SCIENCE! Part III

MAPO

http://www.astro.caltech.edu/~lgg/keck/keck_front

MAPO, or the Martin A. Pomerantz Observatory, is the first building one encounters upon crossing the skiway. The blue box-like building housing the telescopes Viper (now complete and waiting demolition) and SPUD, used to sit high above the snow surface to avoid drifting issues, but the stilts are now long buried.

SPUD is looking at a similar radiation spectrum as the South Pole 10m telescope (about 2mm wavelength) but at a much larger scale with far less resolution. The project is described in the Science Planning Summary USAP-2011-2012 as:
Small Polimeter Upgrade for DASI (SPUD) is the next generation instrument in the ongoing Background Imaging of Cosmic Extragalactic Polarization (BICEPT/BICEP2) program of experiments. It will place multiple receivers similar to BICEP2 on the telescope mount originally built for the Degree Angular Scale Interferometer (DASI) experiment. SPUD will increase sensitivity over BICEP2 by increasing the number of detectors and in future seasons by also expanding to other frequencies to mitigate possible foreground contamination. The scientific objective is the same as BICEP2 – to attempt to measure B-mode polarization caused by gravity waves spawned in the first tiny fraction of a second after the big bang by the process of “inflation.” Inflation is the favored cosmo-genic model and finding direct “smoking-gun” evidence for it is one of the highest priorities in cosmology today. SPUD will increase sensitivity over BICEP2 by increasing the number of detectors, and, in future seasons, by also expanding to other frequencies to mitigate possible foreground contamination.

The South Pole Telescope as seen through the SPUD telescope

As with the South Pole Telescope this is not an optical telescope. The image to the right is of the South Pole Telescope as seen through SPUD.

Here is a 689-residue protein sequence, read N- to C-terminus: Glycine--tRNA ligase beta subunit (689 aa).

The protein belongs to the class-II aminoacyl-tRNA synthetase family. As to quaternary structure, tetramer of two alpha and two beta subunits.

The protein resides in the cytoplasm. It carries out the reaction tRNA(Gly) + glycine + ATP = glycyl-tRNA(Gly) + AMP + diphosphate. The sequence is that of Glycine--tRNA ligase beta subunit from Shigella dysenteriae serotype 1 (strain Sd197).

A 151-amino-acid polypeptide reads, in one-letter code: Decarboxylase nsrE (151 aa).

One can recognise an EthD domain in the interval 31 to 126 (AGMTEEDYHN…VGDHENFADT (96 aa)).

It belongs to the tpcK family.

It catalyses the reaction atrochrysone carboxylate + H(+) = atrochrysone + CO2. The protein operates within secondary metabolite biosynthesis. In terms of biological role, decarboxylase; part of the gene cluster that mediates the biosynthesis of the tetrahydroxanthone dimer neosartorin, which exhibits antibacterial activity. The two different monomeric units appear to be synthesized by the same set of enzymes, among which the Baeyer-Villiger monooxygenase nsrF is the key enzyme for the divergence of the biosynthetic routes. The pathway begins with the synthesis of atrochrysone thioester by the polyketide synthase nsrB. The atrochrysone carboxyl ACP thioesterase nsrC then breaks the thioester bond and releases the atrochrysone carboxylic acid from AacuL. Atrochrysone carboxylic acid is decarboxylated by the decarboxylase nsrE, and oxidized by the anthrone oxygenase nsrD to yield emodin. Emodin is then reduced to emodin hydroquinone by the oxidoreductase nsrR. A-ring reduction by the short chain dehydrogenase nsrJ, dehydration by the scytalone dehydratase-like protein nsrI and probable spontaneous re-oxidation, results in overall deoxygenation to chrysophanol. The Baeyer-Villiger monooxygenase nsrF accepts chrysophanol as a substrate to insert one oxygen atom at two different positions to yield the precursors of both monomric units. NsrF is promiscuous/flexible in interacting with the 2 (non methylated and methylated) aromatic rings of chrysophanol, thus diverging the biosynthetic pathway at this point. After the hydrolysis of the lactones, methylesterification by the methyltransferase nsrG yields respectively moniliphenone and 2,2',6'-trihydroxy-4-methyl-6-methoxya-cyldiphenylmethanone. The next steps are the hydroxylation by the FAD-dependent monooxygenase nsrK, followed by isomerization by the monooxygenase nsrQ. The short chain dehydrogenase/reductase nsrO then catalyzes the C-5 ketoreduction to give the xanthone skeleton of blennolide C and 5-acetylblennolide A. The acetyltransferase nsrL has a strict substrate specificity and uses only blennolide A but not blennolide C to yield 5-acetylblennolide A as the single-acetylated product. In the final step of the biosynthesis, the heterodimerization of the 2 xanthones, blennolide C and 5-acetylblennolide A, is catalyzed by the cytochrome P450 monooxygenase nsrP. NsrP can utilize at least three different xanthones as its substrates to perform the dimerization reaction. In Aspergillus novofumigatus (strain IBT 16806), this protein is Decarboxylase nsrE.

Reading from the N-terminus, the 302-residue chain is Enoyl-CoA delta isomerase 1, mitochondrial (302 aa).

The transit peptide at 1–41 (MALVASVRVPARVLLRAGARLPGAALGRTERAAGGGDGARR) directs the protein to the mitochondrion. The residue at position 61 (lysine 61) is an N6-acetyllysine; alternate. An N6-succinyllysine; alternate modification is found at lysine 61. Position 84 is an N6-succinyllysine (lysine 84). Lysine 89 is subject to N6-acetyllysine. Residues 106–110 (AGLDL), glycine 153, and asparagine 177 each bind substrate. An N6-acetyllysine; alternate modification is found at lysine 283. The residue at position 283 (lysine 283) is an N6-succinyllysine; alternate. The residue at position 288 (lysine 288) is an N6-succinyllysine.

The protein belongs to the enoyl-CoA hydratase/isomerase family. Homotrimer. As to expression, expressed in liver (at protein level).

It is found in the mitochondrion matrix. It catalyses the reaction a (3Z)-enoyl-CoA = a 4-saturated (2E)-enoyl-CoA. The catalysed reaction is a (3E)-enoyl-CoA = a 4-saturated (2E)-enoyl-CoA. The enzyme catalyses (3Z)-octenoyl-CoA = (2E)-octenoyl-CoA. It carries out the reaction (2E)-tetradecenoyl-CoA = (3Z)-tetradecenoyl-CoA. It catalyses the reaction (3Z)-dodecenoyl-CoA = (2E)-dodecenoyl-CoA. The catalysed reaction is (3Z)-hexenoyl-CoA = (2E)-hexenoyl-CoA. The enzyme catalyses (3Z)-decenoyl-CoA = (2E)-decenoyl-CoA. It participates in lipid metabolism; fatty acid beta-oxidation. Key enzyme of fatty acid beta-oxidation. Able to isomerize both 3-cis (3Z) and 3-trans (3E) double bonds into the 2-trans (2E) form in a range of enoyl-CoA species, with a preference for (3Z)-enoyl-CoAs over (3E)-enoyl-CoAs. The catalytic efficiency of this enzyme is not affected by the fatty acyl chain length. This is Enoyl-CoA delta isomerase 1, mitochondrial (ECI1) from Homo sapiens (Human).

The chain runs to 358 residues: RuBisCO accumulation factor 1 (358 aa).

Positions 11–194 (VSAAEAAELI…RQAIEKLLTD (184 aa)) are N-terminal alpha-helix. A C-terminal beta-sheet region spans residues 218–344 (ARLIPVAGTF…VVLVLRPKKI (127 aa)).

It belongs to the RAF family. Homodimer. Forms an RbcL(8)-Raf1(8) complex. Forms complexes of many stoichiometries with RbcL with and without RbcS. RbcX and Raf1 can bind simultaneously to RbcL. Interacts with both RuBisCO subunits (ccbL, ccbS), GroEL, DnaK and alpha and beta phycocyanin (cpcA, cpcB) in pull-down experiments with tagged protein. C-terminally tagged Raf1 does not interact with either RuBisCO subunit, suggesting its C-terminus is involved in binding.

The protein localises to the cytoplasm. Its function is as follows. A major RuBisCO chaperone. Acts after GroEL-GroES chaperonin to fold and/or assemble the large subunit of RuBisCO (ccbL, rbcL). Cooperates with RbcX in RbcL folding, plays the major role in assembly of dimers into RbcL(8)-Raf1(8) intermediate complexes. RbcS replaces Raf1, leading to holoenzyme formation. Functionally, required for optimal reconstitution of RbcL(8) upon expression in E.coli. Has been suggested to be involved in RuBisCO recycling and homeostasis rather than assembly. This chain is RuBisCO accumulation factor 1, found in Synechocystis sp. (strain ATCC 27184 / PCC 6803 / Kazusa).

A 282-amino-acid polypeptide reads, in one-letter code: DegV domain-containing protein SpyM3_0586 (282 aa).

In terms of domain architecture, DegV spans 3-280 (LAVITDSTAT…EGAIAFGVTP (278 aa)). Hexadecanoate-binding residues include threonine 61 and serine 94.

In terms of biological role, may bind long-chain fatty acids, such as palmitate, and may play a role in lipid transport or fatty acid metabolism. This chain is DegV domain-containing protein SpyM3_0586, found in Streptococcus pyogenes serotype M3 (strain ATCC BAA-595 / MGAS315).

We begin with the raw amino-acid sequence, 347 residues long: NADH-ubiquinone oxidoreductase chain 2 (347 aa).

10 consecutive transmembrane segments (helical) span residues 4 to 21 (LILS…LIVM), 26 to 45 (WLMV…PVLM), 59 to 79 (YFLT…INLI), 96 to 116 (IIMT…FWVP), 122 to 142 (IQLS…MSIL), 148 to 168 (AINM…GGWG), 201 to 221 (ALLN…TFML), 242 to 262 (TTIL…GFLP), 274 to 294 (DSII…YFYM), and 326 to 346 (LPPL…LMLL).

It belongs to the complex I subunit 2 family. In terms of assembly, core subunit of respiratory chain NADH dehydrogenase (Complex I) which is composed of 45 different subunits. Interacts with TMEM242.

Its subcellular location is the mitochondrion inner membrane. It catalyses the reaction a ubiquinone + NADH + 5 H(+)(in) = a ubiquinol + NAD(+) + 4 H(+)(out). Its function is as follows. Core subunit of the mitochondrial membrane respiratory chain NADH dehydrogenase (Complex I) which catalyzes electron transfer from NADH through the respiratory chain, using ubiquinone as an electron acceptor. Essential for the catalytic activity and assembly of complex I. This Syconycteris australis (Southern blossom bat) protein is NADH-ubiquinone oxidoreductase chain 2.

The telescope is extremely simple as far as telescopes go; inside each receiver two lenses focus the radiation on the primary sensor. Opaque Teflon and nylon disks, looking a bit like the plastic from a milk jug, help filter out unwanted wavelengths. The sensor is comprised of four silicon chips with extremely thin metal resistors imprinted upon the surface. Very slight changes in temperature from the incoming radiation induce resistance variations, producing a temperature map of the sky, of the Cosmic Microwave Background. Five receivers will be mounted inside the ground shield and can rotate 360 degrees as well as scan vertically. From the station the Ground Shield looks like a giant plywood flower or bowl, but inside it’s lined with mirror-like metal. The purpose is to limit radiation bouncing off the buildings and snow surrounding MAPO.

The SPUD telescope attached to the side of MAPO as seen from ground level

The commemoration plaque by the entrance to MAPO

The view from inside the receiver housing, looking down the ladder to MAPO

The walls inside the receiver housing

One of the new receivers before being mounted inside the housing

The silicone film inside the receiver itself

The door into the shield - the part of the telescope visible to the rest of the station

The receiver housing as seen from the outside - note the station seen just above the edge of the ground shield

The mirror lined ground shield reflecting the mottled cloudy sky

The Station as seen from MAPO

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